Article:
When you hire employees, it’s important for you to protect your company. One of the ways to do this is by having your employees execute confidentiality and inventions agreements or CIAAs. This is also called a propriety information and inventions assignment agreement. This is a document that protects your company’s confidential information and ensures that the company owns any work created by an employee during his or her employment.
There are two parts to the CIAA, the confidentiality part, which protects your company’s confidential information, and the inventions assignment part, which ensures that the company owns all work created by the employee.
The confidentiality part of the CIAA, as the name suggests, protects your company’s confidential information. Even if you refer to employee confidentiality obligations in your policies, handbook, employment agreement or offer letter, an employee confidentiality agreement should be prepared as a separate and distinct document. The reasons for having a separate agreement include: 1) protecting your confidential information as a trade secret; 2) reminding your employees of their confidentiality obligations; and 3) providing your investors a confidentiality agreement or CIAA as a standalone document in order to keep your employment agreements confidential.
Protection of Information as a Trade Secret
Under California law, a trade secret is information that derives potential or actual economic value from not being publicly known or known to anyone who can obtain economic value from its disclosure or use; and reasonable efforts are made to maintain its secrecy. Having your employees sign a separate confidentiality agreement is evidence that your company is taking reasonable efforts to maintain the secrecy of your trade secrets.
Reminder of Confidentiality Obligations
A CIAA also reminds your employees of their confidentiality obligations and provides evidence that they’ve read and understood the terms of the confidentiality agreement. In order to protect your information as a trade secret, your employees must be aware of their obligations to maintain the secrecy of your company’s confidential information.
If you are looking for investment capital, your investors may insist on employee confidentiality agreements. This is particularly if you’re running a tech company because they want to know that the company’s confidential information and intellectual property are protected.
When you have a standalone CIAA or confidentiality agreement, you can provide your investors with such agreements rather than disclosing other documents that contain an employee’s confidentiality obligations, such as an employment agreement.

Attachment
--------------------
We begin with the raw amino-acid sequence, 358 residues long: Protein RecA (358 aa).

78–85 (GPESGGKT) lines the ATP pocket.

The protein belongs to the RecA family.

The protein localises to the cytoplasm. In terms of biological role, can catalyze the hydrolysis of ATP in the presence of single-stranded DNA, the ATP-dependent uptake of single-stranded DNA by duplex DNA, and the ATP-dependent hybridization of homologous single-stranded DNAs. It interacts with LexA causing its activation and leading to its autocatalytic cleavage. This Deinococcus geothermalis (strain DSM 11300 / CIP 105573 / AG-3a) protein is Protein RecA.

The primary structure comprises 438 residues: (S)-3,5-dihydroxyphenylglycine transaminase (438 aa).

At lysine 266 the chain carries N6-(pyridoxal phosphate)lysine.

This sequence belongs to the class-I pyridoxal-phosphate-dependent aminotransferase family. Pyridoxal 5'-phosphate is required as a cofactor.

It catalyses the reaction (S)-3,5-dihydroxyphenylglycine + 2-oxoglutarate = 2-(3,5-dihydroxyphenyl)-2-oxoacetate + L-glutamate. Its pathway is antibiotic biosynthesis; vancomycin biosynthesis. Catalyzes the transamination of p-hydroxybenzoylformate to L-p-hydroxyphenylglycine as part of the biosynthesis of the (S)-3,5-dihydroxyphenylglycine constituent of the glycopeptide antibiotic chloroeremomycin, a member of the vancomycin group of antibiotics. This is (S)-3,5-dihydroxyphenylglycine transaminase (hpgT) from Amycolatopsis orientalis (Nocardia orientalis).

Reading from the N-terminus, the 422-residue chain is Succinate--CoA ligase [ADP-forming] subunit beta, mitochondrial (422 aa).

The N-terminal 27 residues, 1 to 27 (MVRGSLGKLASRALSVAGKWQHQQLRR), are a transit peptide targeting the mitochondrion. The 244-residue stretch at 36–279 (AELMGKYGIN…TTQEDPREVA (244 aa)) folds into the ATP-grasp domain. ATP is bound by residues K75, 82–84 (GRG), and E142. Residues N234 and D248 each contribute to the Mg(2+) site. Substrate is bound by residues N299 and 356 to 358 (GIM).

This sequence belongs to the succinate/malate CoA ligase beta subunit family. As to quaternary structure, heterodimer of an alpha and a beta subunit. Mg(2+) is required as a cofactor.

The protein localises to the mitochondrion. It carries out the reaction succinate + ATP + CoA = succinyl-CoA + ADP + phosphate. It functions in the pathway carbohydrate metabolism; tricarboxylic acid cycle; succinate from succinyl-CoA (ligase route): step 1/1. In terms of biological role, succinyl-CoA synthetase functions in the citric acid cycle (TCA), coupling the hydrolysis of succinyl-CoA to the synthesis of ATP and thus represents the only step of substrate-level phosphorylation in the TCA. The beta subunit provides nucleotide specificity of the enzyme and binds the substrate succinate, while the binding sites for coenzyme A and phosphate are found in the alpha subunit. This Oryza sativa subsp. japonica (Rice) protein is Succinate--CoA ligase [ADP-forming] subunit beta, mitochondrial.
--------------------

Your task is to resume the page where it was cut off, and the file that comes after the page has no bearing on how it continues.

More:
Inventions Assignment Agreement
Along with confidentiality agreements, companies use inventions assignment agreements to protect their company’s confidential information. An inventions assignment agreement ensures that the work that is created by an employee is owned by your company.
This is particularly important when it comes to the company’s founders. When founders first create a company, it’s unlikely that they have signed any agreements with the company. An inventions assignment agreement ensures that all work created by the founders on behalf of the company is owned by the company rather than the founder’s individually. When a founder becomes hired as an employee, it is crucial that they execute an inventions assignment agreement. If you are looking for investors, they will want to know that the company owns the work, rather than the founders individually.
Under federal and state law, the employer generally owns the work created by the employee on behalf of the employer. The work for hire doctrine under federal copyright law provides that the employer is the author of any work that is prepared by an employee within the scope of his or her employment. This can only be changed if the employee and the employer execute a written agreement stating otherwise.
Under California law, an employee only owns the compensation owed to him or her. The employer owns everything else that is acquired by the employee during and even after the employment relationship ends. This means even things in an employee’s memory is protected!
Even though federal and state law presumes that the employer owns all of an employee’s work product, an inventions assignment agreement will ensure that ownership is assigned to the employer if the work-for-hire characterization is insufficient.
Finally, a CIAA provides protection for inventions even after employment is terminated. Simply because an employee is no longer employed at your company doesn’t mean that everything learned from his or her employment will be automatically erased from his or her memory. A CIAA allows a company to protect information related to the company for a period of time after employment is terminated.
For example, a former employee may learn valuable information about the company’s business during his or her employment and create a competing company using what he or she has learned a day or two after his or her employment is terminated. A properly drafted inventions assignment agreement can prevent an employee from doing this.
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This article is provided for informational purposes only and should not be construed as legal advice. Read our disclaimer here.